Washington, DC - For almost a decade, INTERPOL Washington, the United States National Central Bureau (USNCB), has empowered the nation’s law enforcement to utilize both national and INTERPOL criminal indices. The process of linking states together to use INTERPOL systems, known as federation, will assist officers across the country in making determinations about persons or items they encounter in the field: suspected fugitives, victims, stolen vehicles, stolen travel documents, etc.

The national goal of federation is to streamline law enforcement queries into single requests, accessible via an officer’s vehicle or handheld device. Those queries would be routed through various national systems, such as the International Justice and Public Safety Network (Nlets) and National Criminal Information Center (NCIC). Such systems provide information such as a suspect’s name, charges, and threat level. That information enhances the effectiveness of all police action, from an officer’s safety during a traffic stop to informational support for an investigation.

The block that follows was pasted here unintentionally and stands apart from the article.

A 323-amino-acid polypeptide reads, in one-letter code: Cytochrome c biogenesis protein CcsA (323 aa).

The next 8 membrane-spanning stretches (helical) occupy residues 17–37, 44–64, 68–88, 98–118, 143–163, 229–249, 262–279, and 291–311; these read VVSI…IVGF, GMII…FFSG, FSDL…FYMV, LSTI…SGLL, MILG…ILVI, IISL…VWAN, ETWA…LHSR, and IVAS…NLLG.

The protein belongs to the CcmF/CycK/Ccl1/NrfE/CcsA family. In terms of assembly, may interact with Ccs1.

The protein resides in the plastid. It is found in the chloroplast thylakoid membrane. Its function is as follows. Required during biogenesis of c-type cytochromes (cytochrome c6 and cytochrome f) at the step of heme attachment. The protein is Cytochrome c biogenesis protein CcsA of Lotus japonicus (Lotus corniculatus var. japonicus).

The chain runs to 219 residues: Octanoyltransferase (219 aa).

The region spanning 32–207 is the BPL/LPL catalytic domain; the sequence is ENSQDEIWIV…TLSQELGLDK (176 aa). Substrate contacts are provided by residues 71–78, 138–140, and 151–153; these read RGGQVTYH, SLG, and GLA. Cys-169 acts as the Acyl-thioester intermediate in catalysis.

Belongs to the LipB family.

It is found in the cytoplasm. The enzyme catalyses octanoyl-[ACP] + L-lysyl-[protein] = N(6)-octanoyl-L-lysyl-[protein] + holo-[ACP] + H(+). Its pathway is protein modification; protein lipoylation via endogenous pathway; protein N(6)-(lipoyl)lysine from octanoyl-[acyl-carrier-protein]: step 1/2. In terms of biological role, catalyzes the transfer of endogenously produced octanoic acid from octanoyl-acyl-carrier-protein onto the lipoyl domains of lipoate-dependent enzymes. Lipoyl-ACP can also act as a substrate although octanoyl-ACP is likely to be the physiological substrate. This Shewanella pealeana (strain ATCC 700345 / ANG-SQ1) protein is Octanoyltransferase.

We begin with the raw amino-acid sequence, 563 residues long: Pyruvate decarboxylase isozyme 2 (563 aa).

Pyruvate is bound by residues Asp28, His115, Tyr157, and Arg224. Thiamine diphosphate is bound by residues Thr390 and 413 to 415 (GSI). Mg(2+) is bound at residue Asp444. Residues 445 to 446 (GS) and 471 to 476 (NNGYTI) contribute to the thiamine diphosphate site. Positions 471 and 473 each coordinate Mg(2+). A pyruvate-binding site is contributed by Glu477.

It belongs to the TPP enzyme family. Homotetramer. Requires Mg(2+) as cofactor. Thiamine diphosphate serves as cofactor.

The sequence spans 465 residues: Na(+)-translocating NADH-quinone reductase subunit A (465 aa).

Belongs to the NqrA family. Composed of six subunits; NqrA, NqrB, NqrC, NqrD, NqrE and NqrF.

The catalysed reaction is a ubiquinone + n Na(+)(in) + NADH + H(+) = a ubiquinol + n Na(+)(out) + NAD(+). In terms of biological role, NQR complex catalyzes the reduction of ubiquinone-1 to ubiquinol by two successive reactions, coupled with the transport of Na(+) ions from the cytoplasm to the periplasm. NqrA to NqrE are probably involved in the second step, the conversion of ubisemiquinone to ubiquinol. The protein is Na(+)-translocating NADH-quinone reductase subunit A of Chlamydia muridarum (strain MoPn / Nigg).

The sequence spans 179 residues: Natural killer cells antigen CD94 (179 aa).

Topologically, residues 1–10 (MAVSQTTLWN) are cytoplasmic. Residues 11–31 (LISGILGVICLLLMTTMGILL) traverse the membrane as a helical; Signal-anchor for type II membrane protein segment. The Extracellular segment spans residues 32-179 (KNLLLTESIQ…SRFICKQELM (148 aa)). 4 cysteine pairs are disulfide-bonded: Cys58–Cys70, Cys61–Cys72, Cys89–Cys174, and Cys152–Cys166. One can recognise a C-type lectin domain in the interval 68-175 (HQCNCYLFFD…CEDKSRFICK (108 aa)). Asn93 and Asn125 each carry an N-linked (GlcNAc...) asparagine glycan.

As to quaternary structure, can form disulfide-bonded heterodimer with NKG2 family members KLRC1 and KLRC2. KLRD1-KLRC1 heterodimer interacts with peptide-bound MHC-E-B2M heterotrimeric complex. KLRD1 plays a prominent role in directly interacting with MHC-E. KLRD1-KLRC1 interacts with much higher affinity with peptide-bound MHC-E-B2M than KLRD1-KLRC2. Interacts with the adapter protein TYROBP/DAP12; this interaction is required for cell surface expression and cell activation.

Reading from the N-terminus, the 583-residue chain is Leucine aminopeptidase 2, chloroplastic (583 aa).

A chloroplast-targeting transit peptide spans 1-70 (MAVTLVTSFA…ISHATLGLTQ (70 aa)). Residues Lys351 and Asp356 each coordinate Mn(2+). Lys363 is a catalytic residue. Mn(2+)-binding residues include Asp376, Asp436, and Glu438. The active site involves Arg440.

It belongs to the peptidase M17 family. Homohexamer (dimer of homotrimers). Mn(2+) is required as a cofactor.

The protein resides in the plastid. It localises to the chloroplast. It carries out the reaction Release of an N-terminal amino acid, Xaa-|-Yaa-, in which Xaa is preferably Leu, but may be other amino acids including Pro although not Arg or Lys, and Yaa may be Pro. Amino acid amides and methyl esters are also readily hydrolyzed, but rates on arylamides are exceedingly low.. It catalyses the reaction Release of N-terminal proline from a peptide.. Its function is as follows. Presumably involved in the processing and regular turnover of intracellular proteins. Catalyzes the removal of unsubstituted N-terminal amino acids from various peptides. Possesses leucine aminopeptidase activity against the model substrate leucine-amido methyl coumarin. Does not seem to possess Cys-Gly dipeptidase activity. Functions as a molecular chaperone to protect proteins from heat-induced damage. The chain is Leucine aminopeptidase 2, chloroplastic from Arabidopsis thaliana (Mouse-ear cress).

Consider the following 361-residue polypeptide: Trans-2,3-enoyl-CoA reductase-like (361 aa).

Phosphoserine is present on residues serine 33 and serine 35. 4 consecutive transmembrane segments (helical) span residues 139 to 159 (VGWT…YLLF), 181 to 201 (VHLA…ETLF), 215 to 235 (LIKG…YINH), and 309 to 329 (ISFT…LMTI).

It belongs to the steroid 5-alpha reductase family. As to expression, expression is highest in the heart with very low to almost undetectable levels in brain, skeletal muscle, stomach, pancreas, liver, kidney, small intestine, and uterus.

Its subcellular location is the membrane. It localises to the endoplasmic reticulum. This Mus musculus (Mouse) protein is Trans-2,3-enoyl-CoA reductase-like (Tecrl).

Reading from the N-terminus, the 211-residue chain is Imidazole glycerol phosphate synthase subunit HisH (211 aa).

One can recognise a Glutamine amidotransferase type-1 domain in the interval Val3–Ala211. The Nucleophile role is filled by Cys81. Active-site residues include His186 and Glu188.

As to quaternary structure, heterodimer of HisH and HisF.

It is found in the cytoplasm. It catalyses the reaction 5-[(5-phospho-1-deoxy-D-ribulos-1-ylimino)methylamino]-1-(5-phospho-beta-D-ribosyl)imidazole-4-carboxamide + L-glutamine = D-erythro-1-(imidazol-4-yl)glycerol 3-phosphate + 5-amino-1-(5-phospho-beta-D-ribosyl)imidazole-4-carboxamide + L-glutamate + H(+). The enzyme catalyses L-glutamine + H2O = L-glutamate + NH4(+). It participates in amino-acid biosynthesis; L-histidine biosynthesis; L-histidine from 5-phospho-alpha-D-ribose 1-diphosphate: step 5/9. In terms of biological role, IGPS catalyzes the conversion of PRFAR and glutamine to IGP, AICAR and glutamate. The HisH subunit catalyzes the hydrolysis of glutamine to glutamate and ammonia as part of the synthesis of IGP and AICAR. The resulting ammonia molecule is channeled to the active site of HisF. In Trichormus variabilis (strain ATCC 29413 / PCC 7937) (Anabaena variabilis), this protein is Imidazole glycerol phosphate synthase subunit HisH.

To date, 12 states and the District of Columbia have become consistent users of these services. Their combined 67 million queries for people, vehicles, firearms, and/or travel documents have allowed for the dissemination of information about dangerous criminals, who may be moving within or outside the United States. As more states utilize this service, the likelihood of successfully identifying a suspect increases. Since 2006, the total number of queries made by states has grown exponentially, a growth assisted by the cost to federate being minimal: personnel training, administration, and other ‘soft’ costs. As the program grows, it may be used to increase U.S. law enforcement’s situational awareness in the period following terrorist attacks.

Following the San Bernardino attack in 2015, the USNCB is discussing a federation pilot with the Community Oriented Policing Services (COPS). The component’s close relationship with state and local law enforcement will allow it and the USNCB to identify grants and/or funding streams for federating states.